You're not alone in your confusion. ;-)
Before I begin this analysis I will quote from the indispenable Roger
a sort of caveat.
From his review of the film at the Chicago Sun-Time (
"All movies toy with us, but the best ones have the nerve to admit
Most movies pretend their stories are real and that we must take them
seriously. Comedies are allowed to break the rules. Most of the films
Bunuel are comedies in one way or another, but he doesn't go for gags
and punch lines; his comedy is more like a dig in the ribs, sly and
As this quote implies, part of the films humor is at the expense of
viewer. This is especially true if you happen to be a member of the
As you know, the film centers around a party of guests who are
trying to have dinner. There plans are foiled again and again by
absurd occurences. First they show up on the wrong night, then they
dead body, then they are interrupted by military manuevers. It even
far as to have a curtain raise and expose an audience watching the
eat. What is going on here? Why don't they just give up and go home?
Important to "getting" the movie is the word discreet.
defines discreet as:
1.Marked by, exercising, or showing prudence and wise self-restraint
in speech and behavior; circumspect.
2.Free from ostentation or pretension; modest.
-Note that "discreet" is quite different from "discrete"
As you can tell the film's characters are anything but discreet.
Bunuel's characters have no sense of restraint or prudence, no
are so arrogant, have such a sense of a entitlement, that they will
let nothing stop their dinner. Not corpses, not the military, not
fundamental shifts in the nature of reality. Their dogged pursuit of
something as banal as a dinner
party in the face of the dangerous and absurd is used to highlioght
absurdity of their lifestyle. That's just the basics. Not too far
film you become pretty certain that they'll never actually get to eat.
from this setting that Bunuel gets to work, using specific characters
situations as digs at the specific institutions.
Consider the character of Raphael, the ambassador to the Republic of
who is the closest the film has to a main character. The man is a
ostensibly a servant of his government, but is in reality a drug
up with terrorists.
Consider the priest who likes to slum in people's gardens. In
being as clueless as Marie Antionette, he shoots a man while granting
absolution! I think there may be a point about the hypocrisy of the
In this fashion each of the six principal characters is representative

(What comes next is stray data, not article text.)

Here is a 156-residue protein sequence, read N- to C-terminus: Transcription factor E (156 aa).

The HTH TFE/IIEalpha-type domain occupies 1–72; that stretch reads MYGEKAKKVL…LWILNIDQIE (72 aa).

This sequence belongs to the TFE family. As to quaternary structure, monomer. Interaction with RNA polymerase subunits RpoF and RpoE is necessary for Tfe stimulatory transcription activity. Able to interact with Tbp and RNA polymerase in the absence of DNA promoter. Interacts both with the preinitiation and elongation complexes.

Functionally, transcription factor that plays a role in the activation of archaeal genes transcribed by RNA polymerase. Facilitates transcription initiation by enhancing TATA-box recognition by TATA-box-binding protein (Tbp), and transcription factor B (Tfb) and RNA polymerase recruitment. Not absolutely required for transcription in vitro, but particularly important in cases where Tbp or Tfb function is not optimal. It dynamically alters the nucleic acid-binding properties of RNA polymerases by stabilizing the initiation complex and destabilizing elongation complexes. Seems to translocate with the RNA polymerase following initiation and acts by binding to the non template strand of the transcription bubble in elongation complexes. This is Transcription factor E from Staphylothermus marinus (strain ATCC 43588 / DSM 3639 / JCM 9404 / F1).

shortcoming of the bouegeoisie as a whole. This is especially true for
female characters, both of whom politely smile vacantly in the face of
horror. Some of the films events are almost literal metaphors for the
complacency of the upper middle class. How else can you interpret
care more about a stupid dinner party than violence on a global scale?
He uses device to highlight the bourgeoisie's hypocrisy, moral vacany,
plain cluelessness. Such are the "discreet charms" of the
"The joke in _The Discreet Charm of the Bourgeoisie_ is the way
interrupts the meals with the secrets that lurk beneath the surface
decaying European aristocracy: witlessness, adultery, drug dealing,
military coups, perversion and the paralysis of boredom. His central
characters are politicians, the military and the rich, but in a
he throws in a supporting character to make fun of the church--a
fetish is to dress up as a gardener and work as a servant in the
There are also a lot of stupid jokes, too. As I said, Bunuel is
and often, with you. He's a surrealist, which some interpret as
license to hold one's audience in contempt. This is especially true
in this film: who is going to see surrealist comedies about the
bourgeoisie but the bourgeoisie themselves?
It's not hard to also imagine Bunuel being aware of the
praise that people would heap upon his film and considering that also
of his satire.
So, a basic rundown of the film's themes:
-The bourgeoisie are corrupt
-The bourgeosie are hypocrites
-They are stupid
-They are so concerned with pretense and propriety that they are
-They are incapable of rising above their own self interest
-And above all, they are too ignorant to appreciate any of this
I'm afraid that the film doesn't go much deeper than that. If you
Bunuel's social viewpoint you will probably like this film on some
seems that much of the accolades come for the skill with which Bunuel
his point. I am told that the English subtitles in some versions
capture the searing wit of the original French, but I don't speak
cannot confirm this.
The Emperor is wearing clothes, just not too many. Let's say a
more appropriately, a silk smoking jacket. And that's not necessarily
thing if you happen to be a smoking jacket afficianado.
hope this helps,
"The Discreet Charm of the Bourgeoisie"
Various Reviews of "The Discreet Charm of the Bourgeoisie"